Spintronics, also known as magnetoelectronics, is a technology that harnesses the spin of particles, a property ignored by conventional electronics.
Spintronics harnesses the spin of sub-atomic particles
"Until now, electronics has worked by moving electrons around or moving charge around and that takes work," said Kevin Roche of computer giant IBM. "The most obvious example of that is that if you have a laptop that runs faster, it runs hotter."
But, by using the spin of particles - detected as a weak magnetic force - scientists believe they can unlock almost infinite computing power.
"It is called spin because the maths for dealing with it is similar to the maths for a spinning ball," said Mr Roche. "An electron always has spin and it can be spinning one of two different ways: up or down."
These two different states can be used to represent a "1" or a "0" - the bits of information used by all computers.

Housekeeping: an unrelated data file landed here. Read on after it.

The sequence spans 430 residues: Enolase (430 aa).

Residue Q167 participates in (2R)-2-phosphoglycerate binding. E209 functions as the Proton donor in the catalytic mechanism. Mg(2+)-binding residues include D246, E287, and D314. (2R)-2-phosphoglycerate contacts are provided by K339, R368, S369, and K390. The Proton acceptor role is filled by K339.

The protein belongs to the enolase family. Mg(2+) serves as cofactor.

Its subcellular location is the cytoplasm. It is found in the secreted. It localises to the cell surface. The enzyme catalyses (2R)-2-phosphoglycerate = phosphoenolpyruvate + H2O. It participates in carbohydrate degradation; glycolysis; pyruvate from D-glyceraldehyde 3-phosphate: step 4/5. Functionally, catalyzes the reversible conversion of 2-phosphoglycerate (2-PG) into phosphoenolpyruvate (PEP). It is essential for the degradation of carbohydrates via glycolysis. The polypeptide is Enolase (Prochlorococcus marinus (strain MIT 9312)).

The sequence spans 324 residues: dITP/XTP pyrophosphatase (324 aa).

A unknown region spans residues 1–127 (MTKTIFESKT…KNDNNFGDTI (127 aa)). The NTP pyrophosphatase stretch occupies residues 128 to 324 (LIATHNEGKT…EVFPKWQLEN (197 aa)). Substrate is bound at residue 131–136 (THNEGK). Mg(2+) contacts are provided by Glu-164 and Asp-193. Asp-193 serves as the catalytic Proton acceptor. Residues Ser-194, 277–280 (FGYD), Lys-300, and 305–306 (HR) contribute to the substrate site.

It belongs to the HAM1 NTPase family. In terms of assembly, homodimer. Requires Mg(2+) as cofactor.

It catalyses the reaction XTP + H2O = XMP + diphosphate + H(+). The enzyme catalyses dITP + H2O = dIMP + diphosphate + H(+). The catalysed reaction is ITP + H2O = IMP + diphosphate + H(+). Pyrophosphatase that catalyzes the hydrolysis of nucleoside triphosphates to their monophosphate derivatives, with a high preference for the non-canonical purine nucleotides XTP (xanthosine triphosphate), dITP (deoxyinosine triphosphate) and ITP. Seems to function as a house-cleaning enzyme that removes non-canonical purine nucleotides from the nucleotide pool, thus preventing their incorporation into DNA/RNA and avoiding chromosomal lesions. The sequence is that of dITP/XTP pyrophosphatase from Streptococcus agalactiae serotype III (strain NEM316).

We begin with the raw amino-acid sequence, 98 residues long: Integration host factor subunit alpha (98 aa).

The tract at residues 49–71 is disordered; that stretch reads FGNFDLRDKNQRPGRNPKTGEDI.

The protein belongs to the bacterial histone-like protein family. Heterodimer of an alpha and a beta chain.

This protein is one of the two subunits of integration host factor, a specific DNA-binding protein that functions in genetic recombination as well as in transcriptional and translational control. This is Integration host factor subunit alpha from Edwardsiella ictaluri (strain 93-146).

Basic spintronic devices are already used in today's computers.
For example, most hard drives today use a "spin valve", a device that reads information off the individual disks or platters that make up a hard drive.
But researchers at firms such as Intel and IBM are hoping to take this one stage further.
"We are hoping to use it to store data, to transmit data; to do all the things we do now with charge but to use the spin property of the electron instead," said Mr Roche.
Chips exploiting spintronics would in theory be able to transmit data with spin using a lot less charge.
"So power costs go down," said Mr Roche.
IBM has already shown off a prototype spintronic device known as "racetrack memory", a device that could increase storage density by up to 100 times.
Other researchers are working on spin-based transistors, which unlike conventional transistors would not require the application of an electric current to work.
According to many researchers, spintronics could be the next big change in computing in the coming decades.
"The conventional microelectronics industry and the magnetic storage industry are approaching their limits very fast. Spintronics might offer a way out," Dr Yongbing Xu of the University of York told the BBC earlier this year.